Maywalk, I agree completely. Isn't it really about good manners?

RustyBear Thu 06-Dec-18 10:51:48

Of course, technology also means my sister can talk to both her sons together on Christmas Day, even though one lives in the US and the other is in Hungary with his in-laws.

Now my children have left home, I know far more about their daily lives through Facebook, Instagram etc than my parents ever did about mine through phone calls and occasional photo prints sent by post.

nipsmum Thu 06-Dec-18 10:55:41

Since none of my family look at phones while eating and have never been obsessed with them while in family gatherings I can't see it being a problem his Christmas either.

Teacheranne Thu 06-Dec-18 10:57:54

We are still very traditional on Christmas Day. My nephew (12) and niece (16) will undoubtedly get technology gifts, in fact I have bought them both an Echo Dot! But after 14 of us have sat down for a very lengthy meal, the "children" still insist on us playing board games. We have our favourites from years ago but if someone gets a new one, we always give it a go.

moggie57 Thu 06-Dec-18 11:01:23

i am like you. i told my daughter off at sunday lunch last week for looking at her mobile. she said she put something on facebook for sale.i said so what ,having a mobile at the lunch table is bad manners ,.i said ok can gc have the ipad at the table .asnd she said of course not .!!! so i said but thats just what you are doing only its a mobile. red faced daughter put it on the arm of the sofa....me yes i'm old fashioned. told my brother off for putting his arms on the table too!! ..call me old fashioned..but there are certain things that should be respected. like gc sitting on the chairs at the table not kneeling up.they are high enough to reach the table sitting down .my daughter said to me she didnt know how she would cope without her mobile phone.??? ok i know they are handy to have to contact someone. but not to look at 24/7..another crazy word. (all hours /every day.)when i go out i admit i do take my mobile when i remember it (haha)!! say a visit to a seaside resort i take it and turn it to silent or even off.i want a day away from technology..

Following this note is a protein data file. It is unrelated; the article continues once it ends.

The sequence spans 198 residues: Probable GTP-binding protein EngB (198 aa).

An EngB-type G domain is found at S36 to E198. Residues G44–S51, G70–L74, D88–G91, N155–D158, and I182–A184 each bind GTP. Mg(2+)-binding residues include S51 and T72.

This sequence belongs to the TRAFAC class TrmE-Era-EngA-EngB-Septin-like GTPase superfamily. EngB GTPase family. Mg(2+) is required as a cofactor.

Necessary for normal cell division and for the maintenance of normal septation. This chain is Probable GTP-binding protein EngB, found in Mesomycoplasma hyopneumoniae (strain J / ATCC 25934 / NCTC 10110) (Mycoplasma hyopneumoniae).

Irenelily Thu 06-Dec-18 11:03:40

Your poem brought a tear to my eye, Maywalk! Mostly over the years we have been fortunate to have “family Christmases” This year, my first without DH, half the family will be at my eldest daughter’s farm and the others will be there for New Year! My son and family with me will be there all the time. Very special as at New Year we shall have my first great grandson (6weeks old!) also my eldest grandson back from a year teaching in China!
Happy Christmas everyone!

moggie57 Thu 06-Dec-18 11:14:01